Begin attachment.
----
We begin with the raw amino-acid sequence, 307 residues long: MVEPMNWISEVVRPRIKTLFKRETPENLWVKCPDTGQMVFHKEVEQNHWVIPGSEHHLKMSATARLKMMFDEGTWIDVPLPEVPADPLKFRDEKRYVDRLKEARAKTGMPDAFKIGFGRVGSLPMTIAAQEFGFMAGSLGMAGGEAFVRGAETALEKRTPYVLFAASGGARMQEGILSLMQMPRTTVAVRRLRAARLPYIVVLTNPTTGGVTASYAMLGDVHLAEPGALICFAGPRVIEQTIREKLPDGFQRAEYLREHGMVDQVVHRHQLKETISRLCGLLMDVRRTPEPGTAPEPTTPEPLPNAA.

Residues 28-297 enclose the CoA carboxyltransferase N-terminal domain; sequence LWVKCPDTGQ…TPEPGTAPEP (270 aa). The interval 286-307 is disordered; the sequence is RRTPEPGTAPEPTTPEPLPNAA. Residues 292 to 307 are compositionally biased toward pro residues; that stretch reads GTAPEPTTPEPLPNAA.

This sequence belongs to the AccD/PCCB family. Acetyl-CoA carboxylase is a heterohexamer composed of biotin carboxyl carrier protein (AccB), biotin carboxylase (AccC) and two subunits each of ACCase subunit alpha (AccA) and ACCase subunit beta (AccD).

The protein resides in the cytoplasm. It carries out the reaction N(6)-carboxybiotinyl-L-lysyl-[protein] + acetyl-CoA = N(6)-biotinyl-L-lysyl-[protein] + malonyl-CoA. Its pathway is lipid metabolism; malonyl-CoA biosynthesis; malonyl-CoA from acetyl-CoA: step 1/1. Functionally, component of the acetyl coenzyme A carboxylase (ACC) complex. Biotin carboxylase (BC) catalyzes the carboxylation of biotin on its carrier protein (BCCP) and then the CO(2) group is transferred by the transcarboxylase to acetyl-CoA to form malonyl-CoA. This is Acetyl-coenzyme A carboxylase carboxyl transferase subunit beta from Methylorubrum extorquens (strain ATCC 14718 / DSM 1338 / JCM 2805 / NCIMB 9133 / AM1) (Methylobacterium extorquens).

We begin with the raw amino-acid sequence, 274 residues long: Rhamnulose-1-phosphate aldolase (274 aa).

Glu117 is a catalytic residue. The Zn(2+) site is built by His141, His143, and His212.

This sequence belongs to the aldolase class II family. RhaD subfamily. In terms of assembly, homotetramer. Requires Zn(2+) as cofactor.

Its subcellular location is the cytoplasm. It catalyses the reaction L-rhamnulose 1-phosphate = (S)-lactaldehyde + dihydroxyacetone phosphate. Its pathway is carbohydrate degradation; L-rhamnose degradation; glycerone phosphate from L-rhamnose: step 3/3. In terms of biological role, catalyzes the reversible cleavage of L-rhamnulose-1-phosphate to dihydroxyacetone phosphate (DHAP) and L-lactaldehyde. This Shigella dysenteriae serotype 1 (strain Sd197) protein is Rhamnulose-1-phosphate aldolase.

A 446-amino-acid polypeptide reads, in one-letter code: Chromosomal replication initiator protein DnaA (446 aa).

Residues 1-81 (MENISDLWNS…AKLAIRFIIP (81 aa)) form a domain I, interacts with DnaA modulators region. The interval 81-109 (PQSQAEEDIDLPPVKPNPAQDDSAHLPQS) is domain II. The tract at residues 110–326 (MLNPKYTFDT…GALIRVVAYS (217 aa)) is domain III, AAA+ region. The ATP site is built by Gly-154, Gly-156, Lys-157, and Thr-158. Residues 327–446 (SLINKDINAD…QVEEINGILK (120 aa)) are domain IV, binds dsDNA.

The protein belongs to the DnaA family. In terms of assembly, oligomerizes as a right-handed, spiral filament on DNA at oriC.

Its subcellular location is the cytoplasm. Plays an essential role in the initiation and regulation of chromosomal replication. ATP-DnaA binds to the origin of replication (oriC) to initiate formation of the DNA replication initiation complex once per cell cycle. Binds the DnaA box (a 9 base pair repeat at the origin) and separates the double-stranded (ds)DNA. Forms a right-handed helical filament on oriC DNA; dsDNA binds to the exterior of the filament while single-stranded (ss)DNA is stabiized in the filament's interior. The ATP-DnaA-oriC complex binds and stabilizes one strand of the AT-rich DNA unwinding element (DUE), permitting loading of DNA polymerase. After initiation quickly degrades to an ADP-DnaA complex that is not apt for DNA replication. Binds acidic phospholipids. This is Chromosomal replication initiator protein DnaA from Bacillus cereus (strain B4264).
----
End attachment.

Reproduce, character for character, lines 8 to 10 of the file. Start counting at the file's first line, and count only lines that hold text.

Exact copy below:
Its subcellular location is the cytoplasm. It catalyses the reaction L-rhamnulose 1-phosphate = (S)-lactaldehyde + dihydroxyacetone phosphate. Its pathway is carbohydrate degradation; L-rhamnose degradation; glycerone phosphate from L-rhamnose: step 3/3. In terms of biological role, catalyzes the reversible cleavage of L-rhamnulose-1-phosphate to dihydroxyacetone phosphate (DHAP) and L-lactaldehyde. This Shigella dysenteriae serotype 1 (strain Sd197) protein is Rhamnulose-1-phosphate aldolase.

A 446-amino-acid polypeptide reads, in one-letter code: Chromosomal replication initiator protein DnaA (446 aa).

Residues 1-81 (MENISDLWNS…AKLAIRFIIP (81 aa)) form a domain I, interacts with DnaA modulators region. The interval 81-109 (PQSQAEEDIDLPPVKPNPAQDDSAHLPQS) is domain II. The tract at residues 110–326 (MLNPKYTFDT…GALIRVVAYS (217 aa)) is domain III, AAA+ region. The ATP site is built by Gly-154, Gly-156, Lys-157, and Thr-158. Residues 327–446 (SLINKDINAD…QVEEINGILK (120 aa)) are domain IV, binds dsDNA.